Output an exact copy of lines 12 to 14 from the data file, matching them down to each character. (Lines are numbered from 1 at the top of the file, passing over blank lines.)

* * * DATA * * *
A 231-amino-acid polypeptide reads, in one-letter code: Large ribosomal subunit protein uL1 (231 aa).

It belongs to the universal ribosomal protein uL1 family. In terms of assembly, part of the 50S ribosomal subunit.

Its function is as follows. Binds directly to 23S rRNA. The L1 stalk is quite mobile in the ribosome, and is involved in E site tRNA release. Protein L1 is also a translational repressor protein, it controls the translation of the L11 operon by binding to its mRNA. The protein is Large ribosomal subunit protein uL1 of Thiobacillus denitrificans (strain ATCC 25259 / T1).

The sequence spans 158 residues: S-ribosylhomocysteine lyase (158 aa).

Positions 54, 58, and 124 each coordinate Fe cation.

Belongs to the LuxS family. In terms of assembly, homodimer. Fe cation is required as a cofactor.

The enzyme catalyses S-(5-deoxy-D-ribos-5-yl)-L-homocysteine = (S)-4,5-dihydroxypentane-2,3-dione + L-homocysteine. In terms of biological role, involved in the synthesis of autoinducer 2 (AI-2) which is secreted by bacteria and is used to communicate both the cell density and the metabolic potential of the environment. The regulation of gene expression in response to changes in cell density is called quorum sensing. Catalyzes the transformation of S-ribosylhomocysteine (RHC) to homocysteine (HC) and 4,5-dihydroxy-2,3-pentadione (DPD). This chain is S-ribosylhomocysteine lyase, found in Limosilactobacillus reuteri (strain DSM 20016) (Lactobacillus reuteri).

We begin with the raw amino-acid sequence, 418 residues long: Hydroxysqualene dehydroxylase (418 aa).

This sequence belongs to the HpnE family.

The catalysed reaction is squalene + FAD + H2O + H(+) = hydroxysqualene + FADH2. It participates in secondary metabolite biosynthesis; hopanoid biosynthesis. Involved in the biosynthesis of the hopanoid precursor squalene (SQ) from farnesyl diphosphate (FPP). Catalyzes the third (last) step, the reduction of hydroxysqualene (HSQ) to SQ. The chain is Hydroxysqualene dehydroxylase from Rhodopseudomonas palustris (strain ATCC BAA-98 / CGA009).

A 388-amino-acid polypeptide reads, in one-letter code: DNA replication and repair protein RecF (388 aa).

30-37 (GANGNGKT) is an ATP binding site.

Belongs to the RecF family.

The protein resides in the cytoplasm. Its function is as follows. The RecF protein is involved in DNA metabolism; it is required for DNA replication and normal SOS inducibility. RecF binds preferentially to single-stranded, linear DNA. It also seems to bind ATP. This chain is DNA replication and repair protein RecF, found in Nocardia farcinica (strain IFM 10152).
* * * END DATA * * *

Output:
30-37 (GANGNGKT) is an ATP binding site.

Belongs to the RecF family.

The protein resides in the cytoplasm. Its function is as follows. The RecF protein is involved in DNA metabolism; it is required for DNA replication and normal SOS inducibility. RecF binds preferentially to single-stranded, linear DNA. It also seems to bind ATP. This chain is DNA replication and repair protein RecF, found in Nocardia farcinica (strain IFM 10152).